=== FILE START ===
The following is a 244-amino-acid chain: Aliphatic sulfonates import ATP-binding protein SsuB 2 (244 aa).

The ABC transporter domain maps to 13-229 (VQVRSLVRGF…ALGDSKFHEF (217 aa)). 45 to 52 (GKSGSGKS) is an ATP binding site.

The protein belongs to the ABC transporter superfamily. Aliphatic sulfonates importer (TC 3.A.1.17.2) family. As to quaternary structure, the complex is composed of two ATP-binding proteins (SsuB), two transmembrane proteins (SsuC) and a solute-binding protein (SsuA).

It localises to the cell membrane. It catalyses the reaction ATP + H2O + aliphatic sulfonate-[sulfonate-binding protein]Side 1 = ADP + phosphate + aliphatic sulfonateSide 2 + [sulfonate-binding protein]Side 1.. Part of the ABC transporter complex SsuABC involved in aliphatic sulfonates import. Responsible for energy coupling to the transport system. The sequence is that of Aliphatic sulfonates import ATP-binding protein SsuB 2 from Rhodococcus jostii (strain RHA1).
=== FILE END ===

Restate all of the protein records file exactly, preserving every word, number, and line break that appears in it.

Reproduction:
The following is a 244-amino-acid chain: Aliphatic sulfonates import ATP-binding protein SsuB 2 (244 aa).

The ABC transporter domain maps to 13-229 (VQVRSLVRGF…ALGDSKFHEF (217 aa)). 45 to 52 (GKSGSGKS) is an ATP binding site.

The protein belongs to the ABC transporter superfamily. Aliphatic sulfonates importer (TC 3.A.1.17.2) family. As to quaternary structure, the complex is composed of two ATP-binding proteins (SsuB), two transmembrane proteins (SsuC) and a solute-binding protein (SsuA).

It localises to the cell membrane. It catalyses the reaction ATP + H2O + aliphatic sulfonate-[sulfonate-binding protein]Side 1 = ADP + phosphate + aliphatic sulfonateSide 2 + [sulfonate-binding protein]Side 1.. Part of the ABC transporter complex SsuABC involved in aliphatic sulfonates import. Responsible for energy coupling to the transport system. The sequence is that of Aliphatic sulfonates import ATP-binding protein SsuB 2 from Rhodococcus jostii (strain RHA1).